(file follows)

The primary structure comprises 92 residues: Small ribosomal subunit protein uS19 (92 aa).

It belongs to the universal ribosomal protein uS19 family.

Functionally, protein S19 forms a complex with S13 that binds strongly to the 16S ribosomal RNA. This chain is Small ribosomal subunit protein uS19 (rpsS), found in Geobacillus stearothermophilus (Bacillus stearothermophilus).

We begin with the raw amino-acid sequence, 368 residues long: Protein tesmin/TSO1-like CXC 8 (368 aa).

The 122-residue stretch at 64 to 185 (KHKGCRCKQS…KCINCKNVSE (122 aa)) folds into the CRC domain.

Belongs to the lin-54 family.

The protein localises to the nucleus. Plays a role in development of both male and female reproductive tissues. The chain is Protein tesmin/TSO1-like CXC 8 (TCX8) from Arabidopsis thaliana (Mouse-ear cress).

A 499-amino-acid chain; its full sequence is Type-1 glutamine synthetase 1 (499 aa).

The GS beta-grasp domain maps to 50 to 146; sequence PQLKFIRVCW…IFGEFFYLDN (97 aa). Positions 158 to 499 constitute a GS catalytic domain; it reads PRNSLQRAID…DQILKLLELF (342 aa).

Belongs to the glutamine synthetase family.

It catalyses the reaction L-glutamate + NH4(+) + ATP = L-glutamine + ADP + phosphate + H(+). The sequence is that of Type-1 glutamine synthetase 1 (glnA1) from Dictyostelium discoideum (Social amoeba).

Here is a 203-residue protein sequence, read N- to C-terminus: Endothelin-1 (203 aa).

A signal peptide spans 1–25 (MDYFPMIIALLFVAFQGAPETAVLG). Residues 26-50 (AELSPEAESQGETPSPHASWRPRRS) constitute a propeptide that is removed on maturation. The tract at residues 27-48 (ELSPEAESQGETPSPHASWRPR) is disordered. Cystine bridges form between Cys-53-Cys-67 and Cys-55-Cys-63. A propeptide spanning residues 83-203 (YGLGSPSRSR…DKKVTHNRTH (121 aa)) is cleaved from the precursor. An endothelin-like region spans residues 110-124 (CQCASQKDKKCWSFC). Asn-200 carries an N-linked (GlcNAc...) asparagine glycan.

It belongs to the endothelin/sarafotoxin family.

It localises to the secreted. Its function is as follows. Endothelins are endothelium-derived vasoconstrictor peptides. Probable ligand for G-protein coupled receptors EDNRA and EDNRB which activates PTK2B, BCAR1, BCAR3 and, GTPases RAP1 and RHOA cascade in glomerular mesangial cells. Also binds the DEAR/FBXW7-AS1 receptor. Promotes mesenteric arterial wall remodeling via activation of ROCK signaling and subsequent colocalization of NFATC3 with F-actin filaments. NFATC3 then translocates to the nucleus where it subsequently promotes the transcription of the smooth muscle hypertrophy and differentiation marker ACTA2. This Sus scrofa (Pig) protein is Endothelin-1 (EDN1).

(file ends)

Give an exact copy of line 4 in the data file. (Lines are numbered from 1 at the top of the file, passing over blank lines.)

We begin with the raw amino-acid sequence, 368 residues long: Protein tesmin/TSO1-like CXC 8 (368 aa).